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Who politicised the Olympics?

26/08/2008

 

Following a controversy over internet access for journalists during the Olympics, China’s leader, Hu Jing-tao, urged people not to politicise the Olympics. He said ‘politicising the event undermined the Olympic movement and called for dialogue to resolve contentious issues… Hosting the Games showed China’s desire for peaceful global ties’.[1] Well, one may wonder who is the one politicising the Olympics.

 

China obviously uses the Olympics to show their success, which is fair enough. However, the Chinese government suppresses human rights and those who pose any challenge to them even harder in the name of the Olympics. Because there hasn’t been great improvement in human rights, the government imposes greater ‘control’ so that people with different views would not embarrass them. To build the facilities for the Games, a lot of people have been forced to move, closed their business or shorten their business hours.[2] When some western officials emphasised China’s ‘helpfulness’ in telling North Korea to talk about disarming, Myanmar to let some UN envoy in and Sudan to back away from their genocide policy, China still vetoed UN sanctions against Zimbabwe and wants a UN vote to stop action in the International Criminal Court against the Sudanese president.[3]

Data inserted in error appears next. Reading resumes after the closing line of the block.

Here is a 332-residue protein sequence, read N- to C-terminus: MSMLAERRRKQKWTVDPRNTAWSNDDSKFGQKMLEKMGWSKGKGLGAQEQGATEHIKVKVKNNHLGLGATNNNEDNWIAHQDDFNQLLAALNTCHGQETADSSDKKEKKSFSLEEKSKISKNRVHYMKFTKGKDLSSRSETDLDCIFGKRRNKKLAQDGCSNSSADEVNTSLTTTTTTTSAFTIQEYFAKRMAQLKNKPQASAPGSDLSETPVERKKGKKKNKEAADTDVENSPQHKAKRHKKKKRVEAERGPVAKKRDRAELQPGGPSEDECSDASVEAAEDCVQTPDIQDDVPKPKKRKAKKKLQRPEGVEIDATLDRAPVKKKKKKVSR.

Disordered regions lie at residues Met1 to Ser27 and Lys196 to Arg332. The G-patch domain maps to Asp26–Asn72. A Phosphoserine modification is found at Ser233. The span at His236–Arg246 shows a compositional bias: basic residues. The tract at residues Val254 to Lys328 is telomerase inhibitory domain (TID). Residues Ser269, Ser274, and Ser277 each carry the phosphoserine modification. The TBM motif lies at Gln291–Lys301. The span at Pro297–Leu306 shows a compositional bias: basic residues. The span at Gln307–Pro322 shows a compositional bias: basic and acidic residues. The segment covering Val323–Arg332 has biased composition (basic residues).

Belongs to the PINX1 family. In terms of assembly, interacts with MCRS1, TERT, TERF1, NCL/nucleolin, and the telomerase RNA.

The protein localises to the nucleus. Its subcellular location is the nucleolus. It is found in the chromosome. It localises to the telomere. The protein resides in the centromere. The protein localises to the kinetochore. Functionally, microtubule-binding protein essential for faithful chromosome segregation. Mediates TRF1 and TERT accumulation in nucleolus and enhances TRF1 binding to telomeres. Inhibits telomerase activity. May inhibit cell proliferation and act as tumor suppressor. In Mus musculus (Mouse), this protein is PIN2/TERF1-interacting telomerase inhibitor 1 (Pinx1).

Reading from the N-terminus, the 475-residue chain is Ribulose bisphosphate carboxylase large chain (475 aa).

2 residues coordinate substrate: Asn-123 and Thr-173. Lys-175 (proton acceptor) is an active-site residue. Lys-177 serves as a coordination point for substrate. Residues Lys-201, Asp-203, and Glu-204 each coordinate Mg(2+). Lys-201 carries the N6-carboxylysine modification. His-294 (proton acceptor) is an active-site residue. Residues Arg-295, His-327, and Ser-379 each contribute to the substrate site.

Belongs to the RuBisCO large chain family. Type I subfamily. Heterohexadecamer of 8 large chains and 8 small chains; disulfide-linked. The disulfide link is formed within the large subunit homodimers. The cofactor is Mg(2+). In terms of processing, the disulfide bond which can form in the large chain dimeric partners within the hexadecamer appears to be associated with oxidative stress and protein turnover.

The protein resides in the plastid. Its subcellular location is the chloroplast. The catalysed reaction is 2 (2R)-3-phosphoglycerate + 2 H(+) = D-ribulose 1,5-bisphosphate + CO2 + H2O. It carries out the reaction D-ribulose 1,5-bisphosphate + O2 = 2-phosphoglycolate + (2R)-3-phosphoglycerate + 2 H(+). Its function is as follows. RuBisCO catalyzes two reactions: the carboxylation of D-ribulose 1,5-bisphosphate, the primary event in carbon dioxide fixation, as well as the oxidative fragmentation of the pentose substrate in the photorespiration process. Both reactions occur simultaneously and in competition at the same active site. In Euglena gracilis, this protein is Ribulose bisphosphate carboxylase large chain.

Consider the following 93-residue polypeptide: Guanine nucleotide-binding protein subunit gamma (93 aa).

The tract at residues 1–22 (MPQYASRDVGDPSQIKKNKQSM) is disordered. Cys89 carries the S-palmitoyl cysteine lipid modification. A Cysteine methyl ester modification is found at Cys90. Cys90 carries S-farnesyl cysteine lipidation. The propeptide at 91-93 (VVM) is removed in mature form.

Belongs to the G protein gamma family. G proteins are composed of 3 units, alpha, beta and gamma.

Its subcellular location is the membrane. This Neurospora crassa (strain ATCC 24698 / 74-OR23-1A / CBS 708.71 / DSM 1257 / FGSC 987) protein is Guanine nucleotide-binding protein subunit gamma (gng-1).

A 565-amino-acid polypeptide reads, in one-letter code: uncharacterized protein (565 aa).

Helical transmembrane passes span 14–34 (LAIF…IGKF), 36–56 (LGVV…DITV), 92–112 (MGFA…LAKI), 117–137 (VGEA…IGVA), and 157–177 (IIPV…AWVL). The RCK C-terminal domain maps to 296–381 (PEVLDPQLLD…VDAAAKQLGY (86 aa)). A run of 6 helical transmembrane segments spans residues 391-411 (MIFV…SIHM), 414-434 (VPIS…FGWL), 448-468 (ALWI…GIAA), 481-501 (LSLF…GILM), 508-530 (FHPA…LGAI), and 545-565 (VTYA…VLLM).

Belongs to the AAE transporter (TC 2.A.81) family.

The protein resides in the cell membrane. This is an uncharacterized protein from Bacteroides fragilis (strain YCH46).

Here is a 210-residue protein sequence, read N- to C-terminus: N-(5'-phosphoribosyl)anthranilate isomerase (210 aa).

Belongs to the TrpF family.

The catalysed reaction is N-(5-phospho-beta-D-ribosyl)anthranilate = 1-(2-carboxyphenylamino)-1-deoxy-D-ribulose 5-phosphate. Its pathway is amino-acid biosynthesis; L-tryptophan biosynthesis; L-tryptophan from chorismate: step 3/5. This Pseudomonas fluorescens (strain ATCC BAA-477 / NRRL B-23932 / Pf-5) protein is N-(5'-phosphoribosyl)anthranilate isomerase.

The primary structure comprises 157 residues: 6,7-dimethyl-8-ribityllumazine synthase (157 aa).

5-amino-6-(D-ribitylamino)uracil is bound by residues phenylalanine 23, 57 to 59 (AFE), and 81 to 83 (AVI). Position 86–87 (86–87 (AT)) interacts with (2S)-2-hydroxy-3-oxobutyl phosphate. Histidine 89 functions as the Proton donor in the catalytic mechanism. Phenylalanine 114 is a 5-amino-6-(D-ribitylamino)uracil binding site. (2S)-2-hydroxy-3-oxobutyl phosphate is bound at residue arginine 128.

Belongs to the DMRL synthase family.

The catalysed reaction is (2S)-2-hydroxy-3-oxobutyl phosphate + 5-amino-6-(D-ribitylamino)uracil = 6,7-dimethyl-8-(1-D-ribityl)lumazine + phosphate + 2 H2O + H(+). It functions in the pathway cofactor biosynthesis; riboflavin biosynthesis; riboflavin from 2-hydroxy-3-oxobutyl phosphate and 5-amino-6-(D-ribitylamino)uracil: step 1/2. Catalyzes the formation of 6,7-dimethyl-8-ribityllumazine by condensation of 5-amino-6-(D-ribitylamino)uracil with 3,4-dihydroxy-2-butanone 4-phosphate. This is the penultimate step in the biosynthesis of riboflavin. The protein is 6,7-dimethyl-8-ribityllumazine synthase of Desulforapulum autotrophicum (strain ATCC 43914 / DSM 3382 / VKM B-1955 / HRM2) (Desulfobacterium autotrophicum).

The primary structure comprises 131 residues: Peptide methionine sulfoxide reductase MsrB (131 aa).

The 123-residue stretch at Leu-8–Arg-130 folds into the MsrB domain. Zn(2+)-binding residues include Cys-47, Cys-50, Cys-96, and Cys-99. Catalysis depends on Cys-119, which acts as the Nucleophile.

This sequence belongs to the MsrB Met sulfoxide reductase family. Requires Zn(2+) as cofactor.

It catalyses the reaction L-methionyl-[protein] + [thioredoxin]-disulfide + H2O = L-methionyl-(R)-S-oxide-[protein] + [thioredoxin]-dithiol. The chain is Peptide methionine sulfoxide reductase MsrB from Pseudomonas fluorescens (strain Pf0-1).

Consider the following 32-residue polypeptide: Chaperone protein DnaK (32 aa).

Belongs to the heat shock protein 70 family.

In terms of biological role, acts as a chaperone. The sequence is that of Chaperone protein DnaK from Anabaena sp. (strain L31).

From a Taiwanese point of view, China has been using this Olympics to make Taiwan look like part of its territory. This was worsened by the willingness of Ma’s government to compromise Taiwan’s sovereignty. At first, Ma’s government agreed to ‘Chinese Taipei’ and saw that as a diplomatic ‘victory’[4], to which the Chinese response was to try on ‘China, Taipei’. (If this can be seen as a victory, I really don’t know how to define the word ‘defeat’.) Although they retracted that, their official press, CCTV, carried on using it. Ma’s government was only ‘shocked’ but did not protest and quickly found an excuse for China before China even responded – a ‘technical’ error.[5]

 

Furthermore, Taiwan was made to march under ‘C’, right after Central African Republic and right before China Hong Kong and China Macau in the opening. This is in violation of the official IOC protocol that has been used for 30 odd years. Again, Ma’s government accepted it without any quibble and said that IOC made it clear that this was one-off. Some Taiwanese are uncomfortable with Chinese Taipei as it is and of course are opposed to this ‘one-off’ arrangement because once the rule is broken, you don’t know what’s going to happen next time. Also, China certainly wants to give the impression that Taiwan is part of it and Ma’s government just handed it to them. Therefore, Chi Cheng and the DPP spoke out strongly against it.[6]

 

Furthermore, Chinese official, Jia Ching-lin and Leader Hu Jing-tao said that Taiwanese athletes would have a ‘home field advantage’ in Beijing. It was really inexcusable that the KMT chair, Wu, agreed and repeated it, helping China take advantage of Taiwan. The DPP chairwoman, Tsai Ing-wen as well as many others, expressed strong disapproval and a lot of Taiwanese disagree that China was ‘home’.[7][8][9][10][11]

 

So, who politicised the Olympics?

 



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